As Andy Card consults with his family and makes a final decision on whether or not to enter the Kennedy seat special election, I have to say I am a bit perplexed by this turn of events.
The Scott Brown candidacy made sense to me. He's a sitting State Senator with a well-known family. He ran very well in his district in 2008, even as it overwhelmingly voted for Obama. Even if he lost the special election, he would still be in the Senate, would raise his profile, and perhaps help the State GOP build some momentum for next November's Gubernatorial race.
quick snapshot of his candidacy almost in jest. Although he maintains a home in Holbrook, he has essentially lived in Washington for 25 years, and hasn't been a candidate for office in 27 years. He is well regarded as a person and political figure by former colleagues, but isn't a dynamic speaker or candidate. Massachusetts voters probably don't know the name (I'm counting on Rasmussen to do a Republican poll soon), and if they do, they likely associate it with President Bush. Card would be extremely unlikely to stand for any other Massachusetts office, so he wouldn't be campaigning with an eye towards raising his profile.
So why would he run? (And why was Scott Brown so quick to back down? This one I have no answer for, especially if Card decides not to run and then Brown gets back in. Just a strange situation that hopefully some Repub readers can shed some light on.)
Maybe the answer lies in the current national political climate, the makeup of the Senate, and the election calendar. Obviously the political dynamic in Washington and the nation is toxic right now. The health care debate and the rancor resulting from it has given us negatively charged town hall meetings and even a loss of decorum in the United States Congress. Whether or not health care reform legislation passes in the next few months, there will be political fallout, and both parties will be looking for barometers to measure it in advance of the mid-term elections. Congressional races are too low-profile, and gubernatorial races can be too local. The Senate is the best option.
There have now been six openings created in the Senate since January. In Illinois (Obama), Delaware (Biden), New York (Clinton), Colorado (Salazar), and Florida (Martinez), the Governors had the power to appoint interim replacements to serve until the mid-term elections next November. In Texas, where Senator Kay Bailey Hutchinson is expected to resign sometime in the next few weeks, Governor Rick Perry would appoint an interim Senator to serve until a special election, likely on May 8, 2010. (If Hutchinson resigns before September 28, the special election would be November 3 - an unbelieveably short time frame).
That leaves Massachusetts as the only state with a major election between now and May 8. Given its exclusive place on the political scene, and the fact that the seat belonged to JFK and Ted Kennedy, it will likely generate a great deal of national attention. Thus, despite the extreme unlikelihood that a Republican can capture a Massachusetts Senate seat for the first time in more than 40 years, the Kennedy seat election could potentially be a sounding board for campaign themes and messages that both parties could use in the 2010 mid-terms (when there will be whopping 38 Senate seats up for grabs - the most in one cycle since 1962).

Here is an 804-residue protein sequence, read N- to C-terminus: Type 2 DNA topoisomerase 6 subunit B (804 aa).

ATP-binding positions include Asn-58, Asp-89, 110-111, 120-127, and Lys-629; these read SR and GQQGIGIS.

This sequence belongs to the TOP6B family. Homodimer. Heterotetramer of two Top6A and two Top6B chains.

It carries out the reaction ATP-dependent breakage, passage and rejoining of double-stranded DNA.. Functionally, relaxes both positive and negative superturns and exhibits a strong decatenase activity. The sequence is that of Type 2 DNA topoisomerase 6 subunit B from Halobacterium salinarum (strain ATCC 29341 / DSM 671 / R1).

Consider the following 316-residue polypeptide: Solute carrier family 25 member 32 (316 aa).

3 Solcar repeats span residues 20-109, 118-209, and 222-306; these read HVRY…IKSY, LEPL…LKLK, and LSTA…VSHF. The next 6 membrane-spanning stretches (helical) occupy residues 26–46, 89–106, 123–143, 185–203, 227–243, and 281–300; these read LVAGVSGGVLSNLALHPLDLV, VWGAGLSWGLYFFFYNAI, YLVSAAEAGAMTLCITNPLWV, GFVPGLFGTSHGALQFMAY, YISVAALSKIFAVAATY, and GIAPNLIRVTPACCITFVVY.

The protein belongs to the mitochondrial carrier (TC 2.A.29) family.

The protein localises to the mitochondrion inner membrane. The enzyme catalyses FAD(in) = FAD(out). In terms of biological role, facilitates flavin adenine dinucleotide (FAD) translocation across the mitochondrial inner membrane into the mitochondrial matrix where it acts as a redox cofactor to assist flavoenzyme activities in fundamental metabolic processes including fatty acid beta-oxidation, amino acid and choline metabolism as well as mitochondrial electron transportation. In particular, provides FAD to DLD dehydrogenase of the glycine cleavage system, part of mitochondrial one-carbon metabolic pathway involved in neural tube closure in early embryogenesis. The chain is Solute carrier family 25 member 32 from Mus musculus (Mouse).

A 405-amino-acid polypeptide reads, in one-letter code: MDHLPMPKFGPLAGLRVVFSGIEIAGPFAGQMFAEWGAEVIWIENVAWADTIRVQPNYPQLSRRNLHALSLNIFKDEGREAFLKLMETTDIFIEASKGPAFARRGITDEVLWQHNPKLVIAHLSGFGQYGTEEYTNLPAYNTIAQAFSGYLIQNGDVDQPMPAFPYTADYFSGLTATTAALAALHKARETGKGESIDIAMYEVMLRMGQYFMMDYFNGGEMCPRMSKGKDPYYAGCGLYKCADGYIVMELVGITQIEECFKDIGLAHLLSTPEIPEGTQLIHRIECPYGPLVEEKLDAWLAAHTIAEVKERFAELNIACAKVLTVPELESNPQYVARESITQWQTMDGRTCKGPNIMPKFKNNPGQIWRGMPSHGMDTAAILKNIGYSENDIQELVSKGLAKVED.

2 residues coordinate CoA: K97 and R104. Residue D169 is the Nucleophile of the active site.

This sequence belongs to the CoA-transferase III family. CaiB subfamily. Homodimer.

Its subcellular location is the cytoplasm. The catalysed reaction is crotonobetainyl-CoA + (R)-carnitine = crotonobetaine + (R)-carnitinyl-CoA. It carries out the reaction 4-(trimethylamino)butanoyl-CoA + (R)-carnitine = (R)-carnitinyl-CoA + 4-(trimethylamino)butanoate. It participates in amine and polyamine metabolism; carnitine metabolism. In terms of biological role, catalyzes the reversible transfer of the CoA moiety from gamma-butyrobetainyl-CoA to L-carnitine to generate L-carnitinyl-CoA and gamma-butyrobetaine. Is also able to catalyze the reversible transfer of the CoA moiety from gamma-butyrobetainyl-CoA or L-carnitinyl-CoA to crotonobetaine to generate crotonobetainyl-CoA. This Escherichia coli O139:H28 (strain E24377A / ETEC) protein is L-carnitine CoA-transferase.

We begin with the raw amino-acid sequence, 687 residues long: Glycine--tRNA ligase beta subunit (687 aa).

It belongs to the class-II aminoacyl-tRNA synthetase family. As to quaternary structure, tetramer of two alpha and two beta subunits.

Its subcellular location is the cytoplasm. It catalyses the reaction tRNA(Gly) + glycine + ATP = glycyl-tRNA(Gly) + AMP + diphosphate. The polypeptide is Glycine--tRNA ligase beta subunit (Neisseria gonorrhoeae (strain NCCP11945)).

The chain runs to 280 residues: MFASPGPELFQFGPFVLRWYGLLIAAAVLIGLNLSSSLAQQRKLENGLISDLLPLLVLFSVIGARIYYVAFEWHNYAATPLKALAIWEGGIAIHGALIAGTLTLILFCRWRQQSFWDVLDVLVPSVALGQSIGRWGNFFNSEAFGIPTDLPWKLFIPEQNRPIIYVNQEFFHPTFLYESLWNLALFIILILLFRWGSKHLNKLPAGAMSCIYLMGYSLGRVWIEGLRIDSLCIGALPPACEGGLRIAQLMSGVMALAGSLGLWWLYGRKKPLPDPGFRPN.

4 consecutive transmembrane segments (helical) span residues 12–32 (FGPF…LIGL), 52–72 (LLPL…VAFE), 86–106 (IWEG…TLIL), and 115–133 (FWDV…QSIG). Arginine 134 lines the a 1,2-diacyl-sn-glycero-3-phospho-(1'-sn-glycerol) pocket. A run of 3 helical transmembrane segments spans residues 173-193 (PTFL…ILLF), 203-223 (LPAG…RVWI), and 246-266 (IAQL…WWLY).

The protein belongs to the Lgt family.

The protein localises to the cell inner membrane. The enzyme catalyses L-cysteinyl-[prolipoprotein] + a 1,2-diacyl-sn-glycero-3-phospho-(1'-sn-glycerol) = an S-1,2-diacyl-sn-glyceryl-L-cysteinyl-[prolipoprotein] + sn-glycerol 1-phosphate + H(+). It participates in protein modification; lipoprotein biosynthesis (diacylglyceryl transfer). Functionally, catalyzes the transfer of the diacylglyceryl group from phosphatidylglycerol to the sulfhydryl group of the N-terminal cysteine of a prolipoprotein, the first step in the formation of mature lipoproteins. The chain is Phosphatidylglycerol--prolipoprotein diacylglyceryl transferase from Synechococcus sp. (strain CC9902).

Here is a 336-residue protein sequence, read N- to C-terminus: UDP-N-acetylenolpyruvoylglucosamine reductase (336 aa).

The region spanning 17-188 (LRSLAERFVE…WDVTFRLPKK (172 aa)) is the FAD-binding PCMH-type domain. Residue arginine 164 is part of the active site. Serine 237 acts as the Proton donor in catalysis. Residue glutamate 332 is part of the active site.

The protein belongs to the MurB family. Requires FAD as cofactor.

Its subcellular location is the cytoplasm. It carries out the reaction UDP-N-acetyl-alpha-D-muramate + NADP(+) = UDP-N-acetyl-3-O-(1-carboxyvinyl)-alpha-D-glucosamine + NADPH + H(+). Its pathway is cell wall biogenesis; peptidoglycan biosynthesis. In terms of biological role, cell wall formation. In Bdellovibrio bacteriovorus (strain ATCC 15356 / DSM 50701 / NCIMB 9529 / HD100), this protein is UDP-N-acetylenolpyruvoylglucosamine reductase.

For the Republican party in particular, Massachusetts offers them a major market (don't forget Boston TV stations reach into New Hampshire, where there will be a hotly contested Senate race between Congressman Paul Hodes (D) and former Attorney General Kelly Ayotte (R)) in which to test anti-Obama messages to see how they play, without risking damage to a candidate they truly believe can win. Boston TV does cost a lot of money, but the short sprint of the campaign and the expectation that they won't win anyway would probably limit expenditures by the NRSC.
So where does Andy Card fit in? If you are a national party hoping to float some new messages and get some free national media to test them out, you need a proven commodity as a candidate. State Senator Scott Brown, as important as he might be to the state GOP, probably doesn't cut it for CNN, or Fox News, or the average national Republican voter. Andy Card? He of the auto-industry; the Washington power corridors; the Reagan, Bush I, and Bush II administrations; the methodist minister wife? He plays.
What does Card get out of it? Not sure. I believe he really does care about Massachusetts, and probably always wanted to take this shot. The campaign will be very short, and, win or lose, I don't think his wife would need to give up her church and move back to Massachusetts (residency is not a requirement, and many Senators and Congressmen spend most of their time in DC anyway). Maybe he is just bored.
Card is very smart. He knows he would have to "climb the mountain of conflict" in order to somehow emerge victorious, and given that he has run and lost statewide before, I can't imagine he would be eager to do it again unless his effort served some greater purpose.
Therefore, I think if Andy Card runs he is doing so on the advice of RNC leaders who want a big name, party roots candidate who can help them test out some new messages for 2010.
What do you think of my theory? Am I way off-base? Weigh in below our email me.